After prepositions you will use stress/emphatic pronouns which are:
moi, toi, lui, elle, soi, nous, vous, eux , elles
The following lesson will give you more explanations -
I find students remember them well after the preposition 'chez':
Chez moi, chez toi, chez elle, chez lui, chez soi, chez nous, chez vous, chez elles, chez eux.
So in the examples you give,
Il est furieux contre elle = He is furious with her
Il est furieux contre lui = He is furious with him
Elle est furieuse contre elle = She is furious with her
Elle est furieuse contre lui = She is furious with him
It could be -
Nous sommes furieux contre elles = We are furious with them ( them in this case being several women)
Hope this helps!
I think the answer is that stressed pronouns are required after certain prepositions (including contre):
Moi/toi/lui/elle/soi/nous/vous/eux/elles - advanced usages (French Stress Pronouns)
But then we have "Elle est furieuse contre lui" And the other example "Il est amoureux d'elle, et elle est amoureuse de lui". Both frases in the sentence have the preposition.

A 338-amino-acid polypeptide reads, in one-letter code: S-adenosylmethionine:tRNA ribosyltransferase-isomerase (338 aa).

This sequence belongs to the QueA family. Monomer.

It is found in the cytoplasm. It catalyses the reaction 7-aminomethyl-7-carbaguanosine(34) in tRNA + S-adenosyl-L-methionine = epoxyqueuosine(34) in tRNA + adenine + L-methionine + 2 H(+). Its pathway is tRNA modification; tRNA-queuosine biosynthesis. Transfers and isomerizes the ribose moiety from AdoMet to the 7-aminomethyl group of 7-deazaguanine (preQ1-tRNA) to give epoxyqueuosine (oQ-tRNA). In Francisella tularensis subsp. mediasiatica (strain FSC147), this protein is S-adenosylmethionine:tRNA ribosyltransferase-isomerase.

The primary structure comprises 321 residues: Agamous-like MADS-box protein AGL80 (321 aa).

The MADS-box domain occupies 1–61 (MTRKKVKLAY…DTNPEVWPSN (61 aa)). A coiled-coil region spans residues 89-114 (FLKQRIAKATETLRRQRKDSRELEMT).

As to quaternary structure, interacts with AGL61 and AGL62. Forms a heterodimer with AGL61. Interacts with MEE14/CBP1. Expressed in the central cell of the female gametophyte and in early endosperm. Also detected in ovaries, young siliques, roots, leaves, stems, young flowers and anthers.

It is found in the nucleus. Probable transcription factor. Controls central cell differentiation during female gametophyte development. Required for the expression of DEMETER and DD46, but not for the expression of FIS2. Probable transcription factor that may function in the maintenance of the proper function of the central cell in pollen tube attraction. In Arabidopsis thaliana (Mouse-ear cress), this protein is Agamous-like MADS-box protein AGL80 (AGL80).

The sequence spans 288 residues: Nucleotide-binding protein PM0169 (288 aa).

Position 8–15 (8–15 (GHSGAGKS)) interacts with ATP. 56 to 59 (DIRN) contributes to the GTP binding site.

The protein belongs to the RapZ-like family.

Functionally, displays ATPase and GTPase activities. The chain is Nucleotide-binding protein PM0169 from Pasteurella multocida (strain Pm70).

Perhaps I have not understood your question correctly.
Lui is the stressed pronoun for him.
Elle is the stressed pronoun for her.
Let me know what would make sense for you in those sentences.
It's tremendously confusing.
The fact is that there are different types of pronouns, and many of the words appear in all those different lists of pronouns (there is a nice table on this page: https://www.lawlessfrench.com/grammar/personal-pronouns/ ).
So lui means "to him" or "to her" if we are using an indirect pronouns, but when a stressed pronoun is required, then lui is used for both masculine and feminine!
Steve, just a correction -
There are feminine and masculine forms in the stress pronouns:
elle = feminine singular
lui = masculine singular
elles = feminine plural
eux = masculine, or a mixture of the two, plural
Yes - got them the wrong way round!
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